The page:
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Adagio Teas
   Features  >  London Theatre Reviews

at Kings Head Theatre


  Clare Cameron and Sally Plumb/ Ph: Christopher Tribble

Most of Arnold Wesker's life as a playwright can be separated into two acts. The first sees him burst onto Britain’s theatrical landscape in the 1950s as part of the John Osborne-led revolution of "angry young men." Before they came along it was as if only people from middle- or upper-class backgrounds were worthy of having their feelings expressed and lives reflected on the British stage. They lived in plays by Terrence Rattigan or Noel Coward. Wesker's contribution to this revolution – which included his famous trilogy about a family of Jewish communists from London's East End – was considerable.

Act two sees the playwright continuing to churn out more than 40 scripts, many of which were more likely to find a stage abroad than at home. Wesker became neglected. But as the playwright approached 80, a third act in Wesker's life and times saw the Royal Court revive the first of his trilogy plays, Chicken Soup with Barley, which was followed by a sumptuous National Theatre production of his play about restaurant workers, The Kitchen. Wesker is back, this time at north London's first-ever pub theatre, which has been around almost as long as Wesker's plays.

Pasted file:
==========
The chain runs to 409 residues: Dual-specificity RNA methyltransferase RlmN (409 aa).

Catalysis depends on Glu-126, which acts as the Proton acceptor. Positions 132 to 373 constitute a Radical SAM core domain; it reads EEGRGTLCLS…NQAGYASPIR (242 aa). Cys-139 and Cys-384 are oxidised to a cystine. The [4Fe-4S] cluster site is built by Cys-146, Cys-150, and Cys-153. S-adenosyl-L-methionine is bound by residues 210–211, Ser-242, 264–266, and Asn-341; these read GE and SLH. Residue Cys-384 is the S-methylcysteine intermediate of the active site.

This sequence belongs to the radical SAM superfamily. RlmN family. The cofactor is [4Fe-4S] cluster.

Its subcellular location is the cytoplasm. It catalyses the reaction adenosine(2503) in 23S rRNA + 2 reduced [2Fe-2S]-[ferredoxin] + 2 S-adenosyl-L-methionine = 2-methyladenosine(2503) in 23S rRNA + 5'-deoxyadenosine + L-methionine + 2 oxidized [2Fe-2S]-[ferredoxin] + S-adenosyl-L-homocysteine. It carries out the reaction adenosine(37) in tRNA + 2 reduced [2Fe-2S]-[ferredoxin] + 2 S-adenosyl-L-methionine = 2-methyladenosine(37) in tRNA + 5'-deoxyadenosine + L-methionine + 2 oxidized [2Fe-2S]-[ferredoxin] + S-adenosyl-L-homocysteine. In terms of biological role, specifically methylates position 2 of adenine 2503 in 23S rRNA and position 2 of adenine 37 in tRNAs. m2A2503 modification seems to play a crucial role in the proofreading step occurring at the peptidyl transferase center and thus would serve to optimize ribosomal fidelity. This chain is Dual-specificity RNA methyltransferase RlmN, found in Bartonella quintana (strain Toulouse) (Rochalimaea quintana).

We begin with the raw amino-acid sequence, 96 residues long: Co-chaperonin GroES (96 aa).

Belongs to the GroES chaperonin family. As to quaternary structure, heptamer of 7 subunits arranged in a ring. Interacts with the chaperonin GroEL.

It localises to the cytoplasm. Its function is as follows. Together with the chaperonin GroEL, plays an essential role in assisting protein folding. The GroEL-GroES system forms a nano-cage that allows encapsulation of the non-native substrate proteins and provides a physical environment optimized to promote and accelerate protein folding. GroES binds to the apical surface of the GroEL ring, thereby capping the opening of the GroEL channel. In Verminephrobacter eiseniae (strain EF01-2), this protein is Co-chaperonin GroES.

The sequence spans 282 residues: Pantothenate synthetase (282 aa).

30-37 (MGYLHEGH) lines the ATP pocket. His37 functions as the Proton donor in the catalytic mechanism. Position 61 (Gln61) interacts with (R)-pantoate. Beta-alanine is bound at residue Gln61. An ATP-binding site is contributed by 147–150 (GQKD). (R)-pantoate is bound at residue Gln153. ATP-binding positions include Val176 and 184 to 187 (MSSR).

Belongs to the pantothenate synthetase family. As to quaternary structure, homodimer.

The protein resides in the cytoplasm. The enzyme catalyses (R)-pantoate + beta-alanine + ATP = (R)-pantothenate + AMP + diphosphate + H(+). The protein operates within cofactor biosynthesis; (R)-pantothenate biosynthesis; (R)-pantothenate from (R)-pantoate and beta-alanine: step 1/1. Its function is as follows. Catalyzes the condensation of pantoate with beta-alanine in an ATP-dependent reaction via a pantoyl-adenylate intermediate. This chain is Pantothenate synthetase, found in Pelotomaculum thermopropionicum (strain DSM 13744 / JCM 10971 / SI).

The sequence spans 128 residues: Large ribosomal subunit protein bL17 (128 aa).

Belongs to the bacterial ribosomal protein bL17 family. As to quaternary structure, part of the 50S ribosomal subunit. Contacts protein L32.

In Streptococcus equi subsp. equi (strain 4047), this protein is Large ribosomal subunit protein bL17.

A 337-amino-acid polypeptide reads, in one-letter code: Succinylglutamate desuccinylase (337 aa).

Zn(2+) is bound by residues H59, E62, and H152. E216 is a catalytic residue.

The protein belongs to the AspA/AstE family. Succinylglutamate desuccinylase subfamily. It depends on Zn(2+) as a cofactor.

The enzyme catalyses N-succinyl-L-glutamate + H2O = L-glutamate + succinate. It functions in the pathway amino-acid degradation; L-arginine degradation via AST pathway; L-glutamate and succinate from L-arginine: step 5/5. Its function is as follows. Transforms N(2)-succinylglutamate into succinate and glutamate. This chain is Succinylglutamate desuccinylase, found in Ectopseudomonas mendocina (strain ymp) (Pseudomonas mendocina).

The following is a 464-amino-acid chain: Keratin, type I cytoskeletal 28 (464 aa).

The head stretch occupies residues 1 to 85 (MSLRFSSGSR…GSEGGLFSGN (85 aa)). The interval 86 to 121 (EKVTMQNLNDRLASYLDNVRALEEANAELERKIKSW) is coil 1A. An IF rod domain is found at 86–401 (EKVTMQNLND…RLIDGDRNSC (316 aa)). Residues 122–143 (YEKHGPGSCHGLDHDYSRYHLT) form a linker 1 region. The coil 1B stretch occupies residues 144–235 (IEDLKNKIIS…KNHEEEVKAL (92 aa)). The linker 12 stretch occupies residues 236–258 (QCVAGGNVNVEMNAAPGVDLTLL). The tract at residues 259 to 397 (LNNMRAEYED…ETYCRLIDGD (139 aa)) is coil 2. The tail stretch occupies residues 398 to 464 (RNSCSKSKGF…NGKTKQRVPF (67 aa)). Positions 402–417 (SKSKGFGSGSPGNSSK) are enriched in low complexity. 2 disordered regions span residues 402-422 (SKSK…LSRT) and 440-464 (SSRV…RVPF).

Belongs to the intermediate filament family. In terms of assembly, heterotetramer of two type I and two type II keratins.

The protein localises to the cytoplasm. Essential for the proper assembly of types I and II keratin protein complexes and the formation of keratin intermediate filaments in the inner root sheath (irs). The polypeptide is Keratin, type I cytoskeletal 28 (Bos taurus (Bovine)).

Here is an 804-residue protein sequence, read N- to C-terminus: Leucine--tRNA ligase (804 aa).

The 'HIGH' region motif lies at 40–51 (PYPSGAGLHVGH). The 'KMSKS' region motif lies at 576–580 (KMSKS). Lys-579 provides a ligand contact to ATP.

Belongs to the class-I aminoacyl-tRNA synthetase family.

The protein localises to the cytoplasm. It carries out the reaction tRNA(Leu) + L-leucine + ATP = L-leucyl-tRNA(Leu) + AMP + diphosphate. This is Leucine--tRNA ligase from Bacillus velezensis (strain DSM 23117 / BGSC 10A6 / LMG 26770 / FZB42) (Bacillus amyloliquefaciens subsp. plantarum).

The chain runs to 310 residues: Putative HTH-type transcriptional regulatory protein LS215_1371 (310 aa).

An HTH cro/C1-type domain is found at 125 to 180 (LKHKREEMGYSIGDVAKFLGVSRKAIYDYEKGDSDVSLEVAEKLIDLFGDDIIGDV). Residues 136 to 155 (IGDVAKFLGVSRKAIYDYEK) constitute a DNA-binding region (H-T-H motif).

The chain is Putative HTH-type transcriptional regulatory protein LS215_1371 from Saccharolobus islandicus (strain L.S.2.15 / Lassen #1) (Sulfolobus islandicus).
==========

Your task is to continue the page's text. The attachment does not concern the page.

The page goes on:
Adam Spreadbury-Maher's production makes a strong case that Denial, one of the neglected works, should have got a lot more attention than when Wesker wrote it back in 1997. It was around that time that a phenomenon called False Memory Syndrome resulted in parents being falsely accused of child abuse by their children. Most of the cases were shown to be the result of unqualified therapists whose diagnoses for depression and other emotional conditions was that their patient had suppressed a memory of being abused by a parent.

Wesker's play begins with Matthew (Nicholas Kecks) attempting to comprehend his daughter's accusation that he abused her when she was a toddler. Then he has to come to terms with the breakup of his marriage and the suspicion of friends and family. But the drama is actually anchored by Valerie, the therapist to whom Matthew's daughter (Clare Cameron) turns after her marriage and career failed. Sally Plumb as the counselor does an excellent job transmitting the arrogance of the unqualified clinician. Every attempt by her patient's family to loosen her grip is met with the kind of logic that once "proved" the existence of witches – that is, a failure to disprove an accusation is taken as proof that it is true. 

Rather like Dorfman's modern classic Death and the Maiden, Denial is about establishing past truths. But unlike Dorfman's play Wesker has loaded the dice so much, we are never in much doubt about Matthew's innocence. What's more, the fakery of false memory syndrome has long been exposed since Wesker wrote the play. Still, Denial has much to say about the damage done by cockamamie therapists and their language of psychobabble, and for that reason alone it deserved to be regularly revived. 

In many ways the play, well acted in Spreadbury-Maher's low-rent fringe production, serves as paean to being a loving parent. Opening so soon after the sudden death of Wesker's adult daughter from a pulmonary embolism, perhaps there is some tiny consolation to be found in that. Although, what a tragic fourth act to the playwright's life.


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